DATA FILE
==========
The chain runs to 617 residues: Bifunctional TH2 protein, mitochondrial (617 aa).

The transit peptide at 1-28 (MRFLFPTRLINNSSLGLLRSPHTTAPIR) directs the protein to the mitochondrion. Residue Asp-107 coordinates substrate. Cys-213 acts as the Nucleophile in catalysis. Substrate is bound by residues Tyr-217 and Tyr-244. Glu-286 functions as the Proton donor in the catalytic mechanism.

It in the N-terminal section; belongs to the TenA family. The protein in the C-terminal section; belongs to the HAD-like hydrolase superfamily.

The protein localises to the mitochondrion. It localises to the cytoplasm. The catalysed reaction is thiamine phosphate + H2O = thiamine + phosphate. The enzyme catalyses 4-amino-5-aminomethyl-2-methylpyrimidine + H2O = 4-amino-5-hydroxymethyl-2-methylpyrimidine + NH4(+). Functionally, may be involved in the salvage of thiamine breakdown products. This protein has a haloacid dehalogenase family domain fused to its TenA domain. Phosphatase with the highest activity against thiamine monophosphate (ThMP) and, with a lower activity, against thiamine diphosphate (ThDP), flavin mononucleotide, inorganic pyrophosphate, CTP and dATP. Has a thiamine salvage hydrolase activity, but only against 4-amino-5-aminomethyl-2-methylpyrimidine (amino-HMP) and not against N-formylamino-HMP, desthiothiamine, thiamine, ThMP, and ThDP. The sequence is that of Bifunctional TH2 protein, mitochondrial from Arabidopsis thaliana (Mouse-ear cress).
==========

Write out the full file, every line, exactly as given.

The chain runs to 617 residues: Bifunctional TH2 protein, mitochondrial (617 aa).

The transit peptide at 1-28 (MRFLFPTRLINNSSLGLLRSPHTTAPIR) directs the protein to the mitochondrion. Residue Asp-107 coordinates substrate. Cys-213 acts as the Nucleophile in catalysis. Substrate is bound by residues Tyr-217 and Tyr-244. Glu-286 functions as the Proton donor in the catalytic mechanism.

It in the N-terminal section; belongs to the TenA family. The protein in the C-terminal section; belongs to the HAD-like hydrolase superfamily.

The protein localises to the mitochondrion. It localises to the cytoplasm. The catalysed reaction is thiamine phosphate + H2O = thiamine + phosphate. The enzyme catalyses 4-amino-5-aminomethyl-2-methylpyrimidine + H2O = 4-amino-5-hydroxymethyl-2-methylpyrimidine + NH4(+). Functionally, may be involved in the salvage of thiamine breakdown products. This protein has a haloacid dehalogenase family domain fused to its TenA domain. Phosphatase with the highest activity against thiamine monophosphate (ThMP) and, with a lower activity, against thiamine diphosphate (ThDP), flavin mononucleotide, inorganic pyrophosphate, CTP and dATP. Has a thiamine salvage hydrolase activity, but only against 4-amino-5-aminomethyl-2-methylpyrimidine (amino-HMP) and not against N-formylamino-HMP, desthiothiamine, thiamine, ThMP, and ThDP. The sequence is that of Bifunctional TH2 protein, mitochondrial from Arabidopsis thaliana (Mouse-ear cress).